Although Bavaria was better prepared for extreme flooding than communities in the west of Germany, that is of little comfort to those whose homes have been destroyed. Elliot Douglas reports from the scene.
Barely six months ago, 21-year-old Anna Berreiter was winning a silver medal in sled racing for her native Germany at the World Luge Championships on the track by the Königssee in Bavaria. She knows it like the back of her hand; she lives barely a few kilometers away.
"This is where I learned how to luge," she says, pointing to a starting point near the very top. It is now reduced to rubble.
The world-famous winter sports venue is nestled right up against the Austrian border. Despite its high elevation, it was badly affected when heavy rains caused a stream higher in the mountains to overflow, explains Fabian Hopf from the Munich branch of the Federal Agency for Technical Relief (THW), an organization staffed mainly by volunteers. He and his team managed to get the stream back on course, but not before the luge track was overcome by the torrent.
Now, they are leading the cleanup operation at the track, where mounds of wreckage need to be removed and taken down the side of the mountain. Every few minutes, a digger filled with fresh debris rumbles past.
While Hopf is talking, a couple hiking in lycra and a woman from the local rock climbing organization come up the hill to assess the damage.
"We have been really held back by tourists and visitors coming up here and asking what was going on," Hopf says.
Among the visitors on Sunday were Bavarian Premier Markus Söder and German Finance Minister Olaf Scholz — both of whom pledged financial aid for the area.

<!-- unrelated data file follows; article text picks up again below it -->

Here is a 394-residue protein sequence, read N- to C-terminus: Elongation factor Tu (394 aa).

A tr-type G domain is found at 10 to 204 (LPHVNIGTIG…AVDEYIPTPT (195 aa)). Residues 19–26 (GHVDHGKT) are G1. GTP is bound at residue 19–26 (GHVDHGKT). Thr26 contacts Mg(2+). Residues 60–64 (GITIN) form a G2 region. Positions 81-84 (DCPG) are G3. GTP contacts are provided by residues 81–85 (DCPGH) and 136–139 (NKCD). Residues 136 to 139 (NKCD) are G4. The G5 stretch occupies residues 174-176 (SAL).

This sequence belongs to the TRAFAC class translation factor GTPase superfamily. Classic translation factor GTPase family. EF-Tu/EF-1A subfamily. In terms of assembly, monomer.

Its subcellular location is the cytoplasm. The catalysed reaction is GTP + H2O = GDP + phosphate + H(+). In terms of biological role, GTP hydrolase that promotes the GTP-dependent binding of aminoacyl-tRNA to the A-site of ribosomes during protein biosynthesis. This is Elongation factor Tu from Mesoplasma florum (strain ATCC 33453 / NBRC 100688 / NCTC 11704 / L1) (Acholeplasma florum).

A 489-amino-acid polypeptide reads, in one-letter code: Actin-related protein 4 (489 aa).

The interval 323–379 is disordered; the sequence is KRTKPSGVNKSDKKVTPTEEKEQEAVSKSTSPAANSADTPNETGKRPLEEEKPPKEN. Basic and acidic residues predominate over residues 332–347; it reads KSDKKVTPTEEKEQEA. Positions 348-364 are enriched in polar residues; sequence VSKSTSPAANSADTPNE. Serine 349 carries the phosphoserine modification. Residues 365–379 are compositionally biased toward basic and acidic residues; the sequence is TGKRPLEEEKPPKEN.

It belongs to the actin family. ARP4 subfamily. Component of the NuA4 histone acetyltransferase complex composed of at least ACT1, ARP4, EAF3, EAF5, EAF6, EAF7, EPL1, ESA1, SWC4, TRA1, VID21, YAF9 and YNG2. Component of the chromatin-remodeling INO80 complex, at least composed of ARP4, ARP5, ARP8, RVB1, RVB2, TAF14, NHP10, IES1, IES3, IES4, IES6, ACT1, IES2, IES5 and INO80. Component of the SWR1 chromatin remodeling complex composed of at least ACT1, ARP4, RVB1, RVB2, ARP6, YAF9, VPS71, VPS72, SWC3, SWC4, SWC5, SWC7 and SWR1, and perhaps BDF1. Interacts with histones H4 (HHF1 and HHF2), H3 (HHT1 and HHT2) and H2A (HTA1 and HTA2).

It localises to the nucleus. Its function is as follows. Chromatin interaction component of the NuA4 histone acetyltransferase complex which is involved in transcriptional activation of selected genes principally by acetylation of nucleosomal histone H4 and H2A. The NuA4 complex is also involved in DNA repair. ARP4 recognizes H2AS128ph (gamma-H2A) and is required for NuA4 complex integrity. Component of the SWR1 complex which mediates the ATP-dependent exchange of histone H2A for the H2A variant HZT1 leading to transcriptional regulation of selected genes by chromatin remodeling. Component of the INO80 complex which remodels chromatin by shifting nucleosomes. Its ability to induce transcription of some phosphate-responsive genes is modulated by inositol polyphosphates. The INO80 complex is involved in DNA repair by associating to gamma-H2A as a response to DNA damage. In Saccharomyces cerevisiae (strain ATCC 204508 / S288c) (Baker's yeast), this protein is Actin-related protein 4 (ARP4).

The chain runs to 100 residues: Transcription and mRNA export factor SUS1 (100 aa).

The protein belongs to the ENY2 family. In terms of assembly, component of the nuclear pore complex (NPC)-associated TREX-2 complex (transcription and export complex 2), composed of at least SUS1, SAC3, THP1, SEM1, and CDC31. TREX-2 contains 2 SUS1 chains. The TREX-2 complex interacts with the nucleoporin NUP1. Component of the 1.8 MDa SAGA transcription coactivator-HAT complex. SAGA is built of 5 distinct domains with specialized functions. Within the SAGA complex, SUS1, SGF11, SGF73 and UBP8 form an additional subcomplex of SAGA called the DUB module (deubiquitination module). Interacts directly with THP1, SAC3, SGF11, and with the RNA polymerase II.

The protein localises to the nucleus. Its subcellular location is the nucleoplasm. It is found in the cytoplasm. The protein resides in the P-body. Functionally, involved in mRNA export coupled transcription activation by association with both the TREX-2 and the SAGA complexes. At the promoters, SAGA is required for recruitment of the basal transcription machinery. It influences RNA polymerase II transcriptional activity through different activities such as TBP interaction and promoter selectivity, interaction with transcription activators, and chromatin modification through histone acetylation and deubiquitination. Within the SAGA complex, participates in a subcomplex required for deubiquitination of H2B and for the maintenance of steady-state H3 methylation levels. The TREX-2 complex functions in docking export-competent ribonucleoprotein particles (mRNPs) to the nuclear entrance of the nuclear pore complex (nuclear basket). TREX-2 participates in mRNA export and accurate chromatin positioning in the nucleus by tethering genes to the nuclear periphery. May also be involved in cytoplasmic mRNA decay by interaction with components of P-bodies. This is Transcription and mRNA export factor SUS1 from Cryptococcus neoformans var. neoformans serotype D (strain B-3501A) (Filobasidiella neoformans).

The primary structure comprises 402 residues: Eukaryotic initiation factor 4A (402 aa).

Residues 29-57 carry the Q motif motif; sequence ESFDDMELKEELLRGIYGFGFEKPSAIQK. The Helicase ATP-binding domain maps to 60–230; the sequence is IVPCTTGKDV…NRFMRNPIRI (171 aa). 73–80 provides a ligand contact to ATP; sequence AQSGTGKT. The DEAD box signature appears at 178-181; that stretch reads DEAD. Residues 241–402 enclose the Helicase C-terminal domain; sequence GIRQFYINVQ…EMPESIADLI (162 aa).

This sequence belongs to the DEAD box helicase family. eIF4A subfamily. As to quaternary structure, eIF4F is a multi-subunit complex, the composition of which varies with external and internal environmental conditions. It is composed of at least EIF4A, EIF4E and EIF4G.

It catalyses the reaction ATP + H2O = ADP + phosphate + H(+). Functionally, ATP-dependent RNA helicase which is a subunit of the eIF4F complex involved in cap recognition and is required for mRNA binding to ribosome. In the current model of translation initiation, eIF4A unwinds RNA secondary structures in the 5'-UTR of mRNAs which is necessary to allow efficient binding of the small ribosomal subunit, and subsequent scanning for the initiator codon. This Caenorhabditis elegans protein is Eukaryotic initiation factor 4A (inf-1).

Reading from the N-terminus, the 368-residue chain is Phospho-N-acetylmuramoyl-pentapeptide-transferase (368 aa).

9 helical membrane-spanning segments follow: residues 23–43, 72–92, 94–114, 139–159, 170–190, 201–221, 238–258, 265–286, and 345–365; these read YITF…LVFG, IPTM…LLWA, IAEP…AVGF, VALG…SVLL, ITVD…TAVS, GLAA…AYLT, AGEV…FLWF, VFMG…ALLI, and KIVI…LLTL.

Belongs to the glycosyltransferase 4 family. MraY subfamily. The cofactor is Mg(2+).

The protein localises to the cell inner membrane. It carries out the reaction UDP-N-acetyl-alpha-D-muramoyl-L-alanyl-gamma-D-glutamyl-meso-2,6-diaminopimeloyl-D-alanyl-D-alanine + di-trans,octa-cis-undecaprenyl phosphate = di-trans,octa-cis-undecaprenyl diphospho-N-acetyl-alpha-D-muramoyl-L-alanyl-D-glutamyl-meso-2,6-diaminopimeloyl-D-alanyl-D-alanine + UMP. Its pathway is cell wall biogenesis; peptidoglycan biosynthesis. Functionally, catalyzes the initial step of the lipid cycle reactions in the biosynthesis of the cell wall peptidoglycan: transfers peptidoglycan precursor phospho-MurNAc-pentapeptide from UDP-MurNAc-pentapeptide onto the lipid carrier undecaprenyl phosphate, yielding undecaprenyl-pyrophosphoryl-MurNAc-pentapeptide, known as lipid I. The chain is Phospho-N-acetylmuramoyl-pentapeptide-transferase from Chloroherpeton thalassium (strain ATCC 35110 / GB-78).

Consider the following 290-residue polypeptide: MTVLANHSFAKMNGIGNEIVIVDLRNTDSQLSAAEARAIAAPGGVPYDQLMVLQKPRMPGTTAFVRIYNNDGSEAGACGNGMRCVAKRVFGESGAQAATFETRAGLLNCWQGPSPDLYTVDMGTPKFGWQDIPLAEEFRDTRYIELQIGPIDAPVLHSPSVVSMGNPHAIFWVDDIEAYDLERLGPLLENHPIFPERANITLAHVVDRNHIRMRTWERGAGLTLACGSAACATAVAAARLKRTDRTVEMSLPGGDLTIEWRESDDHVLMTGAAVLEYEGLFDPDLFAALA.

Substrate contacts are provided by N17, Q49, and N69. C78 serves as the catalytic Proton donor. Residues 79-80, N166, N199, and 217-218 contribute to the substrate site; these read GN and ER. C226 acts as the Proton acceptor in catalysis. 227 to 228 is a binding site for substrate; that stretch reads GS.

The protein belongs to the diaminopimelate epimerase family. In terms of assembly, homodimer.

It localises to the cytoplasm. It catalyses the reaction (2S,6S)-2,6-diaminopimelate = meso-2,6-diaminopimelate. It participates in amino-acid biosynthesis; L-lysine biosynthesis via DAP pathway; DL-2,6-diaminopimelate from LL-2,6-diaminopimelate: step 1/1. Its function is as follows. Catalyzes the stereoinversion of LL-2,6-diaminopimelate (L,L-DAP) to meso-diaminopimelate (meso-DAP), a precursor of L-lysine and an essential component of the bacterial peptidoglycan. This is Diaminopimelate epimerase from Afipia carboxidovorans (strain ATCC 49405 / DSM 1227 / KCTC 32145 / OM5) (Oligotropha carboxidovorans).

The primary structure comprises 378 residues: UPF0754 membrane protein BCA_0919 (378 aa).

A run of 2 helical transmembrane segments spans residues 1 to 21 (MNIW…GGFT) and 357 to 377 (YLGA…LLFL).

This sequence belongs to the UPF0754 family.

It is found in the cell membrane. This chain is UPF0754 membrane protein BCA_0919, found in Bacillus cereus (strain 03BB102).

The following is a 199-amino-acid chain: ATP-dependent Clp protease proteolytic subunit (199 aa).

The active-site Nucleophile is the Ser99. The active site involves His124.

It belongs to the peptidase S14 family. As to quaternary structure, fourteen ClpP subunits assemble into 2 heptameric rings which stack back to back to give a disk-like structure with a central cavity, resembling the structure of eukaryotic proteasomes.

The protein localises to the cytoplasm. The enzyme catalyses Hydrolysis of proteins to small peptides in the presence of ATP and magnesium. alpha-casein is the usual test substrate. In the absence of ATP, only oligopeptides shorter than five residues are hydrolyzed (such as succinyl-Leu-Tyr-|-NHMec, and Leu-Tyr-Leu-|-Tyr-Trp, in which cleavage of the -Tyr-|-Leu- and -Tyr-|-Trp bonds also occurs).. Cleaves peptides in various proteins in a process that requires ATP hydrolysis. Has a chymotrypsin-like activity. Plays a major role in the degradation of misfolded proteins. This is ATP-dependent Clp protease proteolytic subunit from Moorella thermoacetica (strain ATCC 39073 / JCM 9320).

'Everyone helps everyone'
It is no wonder tourists love it here. The Berchtesgadener Land in Upper Bavaria is home to breathtaking mountains and beautiful lakes. It is beloved by mountain bikers and hikers in the summer, and winter sports fans in the winter.
The alarm was first sounded here on Friday before heavy rainfalls caused rivers to burst their banks on Saturday evening and Sunday morning.
But unlike areas of the states of North Rhine-Westphalia and Rhineland-Palatinate in the west of Germany where whole villages have been largely destroyed and more than 160 people have lost their lives, this area is used to heavy flooding. The Königssee at the bottom of the valley is protected by an enormous dam that, despite extremely high water, managed to hold tight.
In the town of Berchtesgaden further down the valley, local resident Marion says she feels lucky that the house she shares with her partner was spared, and thinks that without the dam, the whole valley would have flooded.
"At the weekend all we could think was: should we evacuate?" she recalls. "I was in tears." All in all, around 160 households evacuated over the weekend, but most returned on Monday once the situation had eased somewhat.
She ended up staying and her house was spared damage, despite the gentle brook by her garden turning into a raging river. "There didn't used to be a sandbank there," she points out. Her house is insured against flood damage, but she wonders how many in the area are not, given how expensive it can be.
"But the best thing here — everyone helps everyone," she adds. Like at regions in the west, the hard-hit towns here have been reliant on volunteers in the local fire services, with the THW and local residents all pitching in.
More cleanup needed
This solidarity will be badly needed in the coming days as the water subsides and cleanup operations continue. Authorities say that damage could run into the billions of euros.
The neighboring towns of Schönau, Bischofswiesen and Berchtesgaden were particularly affected. In Schönau, at least three houses are now completely uninhabitable, with residents rushing to clear out the mud and debris that have filled the lower floors, destroying personal belongings.
And on the main road into Berchtesgaden, a large part of the tarmac has been destroyed by the river. Standing at the side of the concrete in the July sun with spectacular mountains on all sides, it is easy to forget that barely 48 hours ago a raging torrent caused this damage.
The scene seems almost idyllic, especially as holidaymaking cyclists and hikers enjoy the last hours of sunlight, making their way past with only an interested glance at the damage. Local residents like Marion and Anna may be more inclined to hope that, as premier Söder put it, the catastrophe will be a "wake-up call" for the damage extreme weather exacerbated by climate change can do.